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Ciardiello, J.A. (1985). Beethoven: Modern Analytic Views Of The Man And His Music. Psychoanal. Rev., 72(1):129-147.

(1985). Psychoanalytic Review, 72(1):129-147

Beethoven: Modern Analytic Views Of The Man And His Music

Jean A. Ciardiello, ED.D.

Listening to Beethoven's symphonies, I have often wondered about the composer whose music had the power to evoke such strong feelings in me. This paper was a way to know the man who could console me with the “Funeral March” from “Eroica” and convey hope in the triumph of the Ninth Symphony's “Ode to joy.” It allowed me to pursue a fascination with Beethoven's musical genius and a curiosity about the riddles of his personality. How could a man compose his best music in total deafness? Somehow, Beethoven's music often seemed to be at odds with his life. He could express profound love, although he had been unable to establish enduring and loving relationships in his life. His works are generally hopeful, despite his frequent bouts of despair and suicidal tendencies. His music often extols the “brotherhood of man” and the Enlightenment notions of the liberty and worth of the individual, while Beethoven himself often feigned nobility and held many elitist attitudes. In the well-known Outline of Music, Sargent and Cooper (1962) made similar comments.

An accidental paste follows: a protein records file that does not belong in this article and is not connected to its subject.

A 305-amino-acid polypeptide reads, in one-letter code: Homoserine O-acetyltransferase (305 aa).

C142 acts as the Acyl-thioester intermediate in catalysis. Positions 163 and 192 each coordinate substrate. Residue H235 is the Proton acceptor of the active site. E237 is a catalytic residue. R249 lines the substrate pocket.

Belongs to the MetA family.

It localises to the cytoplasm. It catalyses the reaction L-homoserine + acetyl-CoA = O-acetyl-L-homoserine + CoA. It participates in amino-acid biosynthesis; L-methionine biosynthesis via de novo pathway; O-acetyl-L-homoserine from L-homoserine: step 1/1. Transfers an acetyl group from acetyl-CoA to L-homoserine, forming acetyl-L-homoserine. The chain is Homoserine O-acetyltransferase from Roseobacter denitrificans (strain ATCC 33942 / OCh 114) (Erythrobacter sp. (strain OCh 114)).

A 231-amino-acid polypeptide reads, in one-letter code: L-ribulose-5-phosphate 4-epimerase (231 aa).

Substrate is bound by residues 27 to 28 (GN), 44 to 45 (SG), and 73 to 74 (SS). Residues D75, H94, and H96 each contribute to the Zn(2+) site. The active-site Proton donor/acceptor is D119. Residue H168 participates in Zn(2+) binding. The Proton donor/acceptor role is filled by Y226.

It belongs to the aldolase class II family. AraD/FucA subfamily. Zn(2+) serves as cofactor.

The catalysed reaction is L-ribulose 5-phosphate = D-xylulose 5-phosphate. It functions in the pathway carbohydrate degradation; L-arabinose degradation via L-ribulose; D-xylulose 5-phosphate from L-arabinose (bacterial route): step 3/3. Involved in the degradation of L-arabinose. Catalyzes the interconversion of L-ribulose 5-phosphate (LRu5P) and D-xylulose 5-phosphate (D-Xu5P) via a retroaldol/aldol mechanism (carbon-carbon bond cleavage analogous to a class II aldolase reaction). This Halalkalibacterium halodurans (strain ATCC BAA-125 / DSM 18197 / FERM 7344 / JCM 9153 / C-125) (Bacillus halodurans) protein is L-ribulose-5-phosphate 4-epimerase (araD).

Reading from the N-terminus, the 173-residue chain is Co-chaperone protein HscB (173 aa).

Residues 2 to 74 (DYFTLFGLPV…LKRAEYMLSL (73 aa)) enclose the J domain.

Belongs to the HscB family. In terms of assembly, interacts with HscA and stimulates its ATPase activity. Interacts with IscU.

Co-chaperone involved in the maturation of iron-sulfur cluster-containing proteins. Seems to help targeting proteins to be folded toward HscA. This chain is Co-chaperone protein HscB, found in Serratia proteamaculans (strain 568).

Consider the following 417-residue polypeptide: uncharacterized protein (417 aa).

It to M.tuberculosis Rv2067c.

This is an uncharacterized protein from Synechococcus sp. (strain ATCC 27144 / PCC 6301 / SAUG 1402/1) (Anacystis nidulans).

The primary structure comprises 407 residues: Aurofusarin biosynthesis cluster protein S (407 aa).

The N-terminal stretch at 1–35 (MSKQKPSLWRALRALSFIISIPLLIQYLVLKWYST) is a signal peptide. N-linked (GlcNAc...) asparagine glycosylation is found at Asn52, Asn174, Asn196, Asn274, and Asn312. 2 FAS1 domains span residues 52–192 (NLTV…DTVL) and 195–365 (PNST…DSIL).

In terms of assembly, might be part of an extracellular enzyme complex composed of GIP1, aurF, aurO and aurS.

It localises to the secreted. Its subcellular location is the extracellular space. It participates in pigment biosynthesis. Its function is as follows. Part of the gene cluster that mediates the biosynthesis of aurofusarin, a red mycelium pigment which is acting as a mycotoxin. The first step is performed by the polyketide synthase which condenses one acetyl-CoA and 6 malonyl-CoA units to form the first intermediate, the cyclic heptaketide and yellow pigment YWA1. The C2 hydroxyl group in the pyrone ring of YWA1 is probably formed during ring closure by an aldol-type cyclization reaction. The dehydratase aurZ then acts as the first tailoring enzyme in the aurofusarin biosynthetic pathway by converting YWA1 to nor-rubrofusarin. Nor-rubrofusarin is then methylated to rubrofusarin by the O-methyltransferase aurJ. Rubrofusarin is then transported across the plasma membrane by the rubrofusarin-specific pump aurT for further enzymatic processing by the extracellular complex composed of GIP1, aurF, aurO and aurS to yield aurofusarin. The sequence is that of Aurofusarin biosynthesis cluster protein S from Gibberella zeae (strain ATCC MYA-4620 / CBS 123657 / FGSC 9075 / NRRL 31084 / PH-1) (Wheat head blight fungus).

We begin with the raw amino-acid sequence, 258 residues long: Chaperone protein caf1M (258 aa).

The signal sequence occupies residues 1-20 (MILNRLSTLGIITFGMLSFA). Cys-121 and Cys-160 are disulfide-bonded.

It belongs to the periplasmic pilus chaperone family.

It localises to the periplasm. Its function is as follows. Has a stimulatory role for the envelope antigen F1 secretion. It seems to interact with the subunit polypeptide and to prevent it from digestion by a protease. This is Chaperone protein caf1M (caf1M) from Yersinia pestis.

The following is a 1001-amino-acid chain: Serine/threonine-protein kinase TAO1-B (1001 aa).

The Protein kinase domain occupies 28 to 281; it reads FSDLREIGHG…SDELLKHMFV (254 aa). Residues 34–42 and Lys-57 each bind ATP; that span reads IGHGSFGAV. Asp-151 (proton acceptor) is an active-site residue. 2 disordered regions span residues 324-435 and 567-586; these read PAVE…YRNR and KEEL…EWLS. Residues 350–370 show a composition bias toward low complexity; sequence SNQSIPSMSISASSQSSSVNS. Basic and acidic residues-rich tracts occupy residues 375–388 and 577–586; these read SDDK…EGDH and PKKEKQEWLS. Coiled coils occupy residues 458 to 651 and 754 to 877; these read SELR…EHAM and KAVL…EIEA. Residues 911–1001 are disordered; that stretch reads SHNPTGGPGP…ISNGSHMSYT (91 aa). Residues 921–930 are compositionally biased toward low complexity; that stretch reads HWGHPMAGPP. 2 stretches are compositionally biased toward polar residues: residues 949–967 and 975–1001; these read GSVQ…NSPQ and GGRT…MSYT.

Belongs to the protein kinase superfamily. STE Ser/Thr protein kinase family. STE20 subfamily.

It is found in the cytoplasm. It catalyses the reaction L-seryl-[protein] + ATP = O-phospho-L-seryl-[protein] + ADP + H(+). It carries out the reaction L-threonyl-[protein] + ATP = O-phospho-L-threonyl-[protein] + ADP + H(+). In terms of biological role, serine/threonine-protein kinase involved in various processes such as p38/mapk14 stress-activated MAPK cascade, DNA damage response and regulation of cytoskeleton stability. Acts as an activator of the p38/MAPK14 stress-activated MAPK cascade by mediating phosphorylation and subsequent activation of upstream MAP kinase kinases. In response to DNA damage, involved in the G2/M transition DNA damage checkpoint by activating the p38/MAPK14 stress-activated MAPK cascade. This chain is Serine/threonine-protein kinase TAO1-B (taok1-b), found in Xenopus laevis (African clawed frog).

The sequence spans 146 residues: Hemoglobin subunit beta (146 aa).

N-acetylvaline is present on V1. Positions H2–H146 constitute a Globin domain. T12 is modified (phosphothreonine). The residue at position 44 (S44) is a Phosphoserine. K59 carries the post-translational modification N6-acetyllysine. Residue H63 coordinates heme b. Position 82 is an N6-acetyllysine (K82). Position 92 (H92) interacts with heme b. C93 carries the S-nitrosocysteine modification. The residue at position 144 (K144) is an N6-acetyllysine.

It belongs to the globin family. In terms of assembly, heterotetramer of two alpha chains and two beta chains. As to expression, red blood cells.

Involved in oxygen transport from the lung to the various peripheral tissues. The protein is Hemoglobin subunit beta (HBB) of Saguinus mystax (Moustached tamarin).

The riddle of Beethoven's personality and the legends that sprang up about him during his lifetime all point to the special qualities of his music…. The man Beethoven was intransigent as Mozart; he felt that he was set by his genius above his fellows, and he had none of Mozart's social sense. Even his consistency was a largely musical consistency. For all his parade of republican principles, he was ready to accept court employment if it were offered; and despite his high moral protestations he was prepared to sell his work to several publishers at once. The intense sensibility of the music he wrote seems to have been coupled with an almost total incapacity to divine the feelings of others.

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